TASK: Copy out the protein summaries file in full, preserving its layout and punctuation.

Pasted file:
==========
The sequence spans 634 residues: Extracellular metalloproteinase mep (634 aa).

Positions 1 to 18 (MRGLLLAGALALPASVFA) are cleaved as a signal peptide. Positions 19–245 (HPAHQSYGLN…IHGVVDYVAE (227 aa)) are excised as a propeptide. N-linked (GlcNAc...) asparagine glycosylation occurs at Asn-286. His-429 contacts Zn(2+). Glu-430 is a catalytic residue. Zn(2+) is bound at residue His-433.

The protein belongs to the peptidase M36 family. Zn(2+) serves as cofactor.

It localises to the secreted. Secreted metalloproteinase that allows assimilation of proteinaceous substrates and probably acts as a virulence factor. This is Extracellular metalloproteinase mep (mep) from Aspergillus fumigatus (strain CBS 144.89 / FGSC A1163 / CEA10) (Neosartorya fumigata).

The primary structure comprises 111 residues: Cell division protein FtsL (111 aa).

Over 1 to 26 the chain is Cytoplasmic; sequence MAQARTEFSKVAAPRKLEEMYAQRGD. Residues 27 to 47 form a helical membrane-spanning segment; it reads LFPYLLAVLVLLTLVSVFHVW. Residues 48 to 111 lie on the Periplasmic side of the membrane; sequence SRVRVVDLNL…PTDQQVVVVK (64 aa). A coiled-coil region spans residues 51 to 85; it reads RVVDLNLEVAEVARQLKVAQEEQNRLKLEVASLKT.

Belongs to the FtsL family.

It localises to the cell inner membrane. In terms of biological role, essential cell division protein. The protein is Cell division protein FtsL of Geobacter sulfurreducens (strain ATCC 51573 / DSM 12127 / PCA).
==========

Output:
The sequence spans 634 residues: Extracellular metalloproteinase mep (634 aa).

Positions 1 to 18 (MRGLLLAGALALPASVFA) are cleaved as a signal peptide. Positions 19–245 (HPAHQSYGLN…IHGVVDYVAE (227 aa)) are excised as a propeptide. N-linked (GlcNAc...) asparagine glycosylation occurs at Asn-286. His-429 contacts Zn(2+). Glu-430 is a catalytic residue. Zn(2+) is bound at residue His-433.

The protein belongs to the peptidase M36 family. Zn(2+) serves as cofactor.

It localises to the secreted. Secreted metalloproteinase that allows assimilation of proteinaceous substrates and probably acts as a virulence factor. This is Extracellular metalloproteinase mep (mep) from Aspergillus fumigatus (strain CBS 144.89 / FGSC A1163 / CEA10) (Neosartorya fumigata).

The primary structure comprises 111 residues: Cell division protein FtsL (111 aa).

Over 1 to 26 the chain is Cytoplasmic; sequence MAQARTEFSKVAAPRKLEEMYAQRGD. Residues 27 to 47 form a helical membrane-spanning segment; it reads LFPYLLAVLVLLTLVSVFHVW. Residues 48 to 111 lie on the Periplasmic side of the membrane; sequence SRVRVVDLNL…PTDQQVVVVK (64 aa). A coiled-coil region spans residues 51 to 85; it reads RVVDLNLEVAEVARQLKVAQEEQNRLKLEVASLKT.

Belongs to the FtsL family.

It localises to the cell inner membrane. In terms of biological role, essential cell division protein. The protein is Cell division protein FtsL of Geobacter sulfurreducens (strain ATCC 51573 / DSM 12127 / PCA).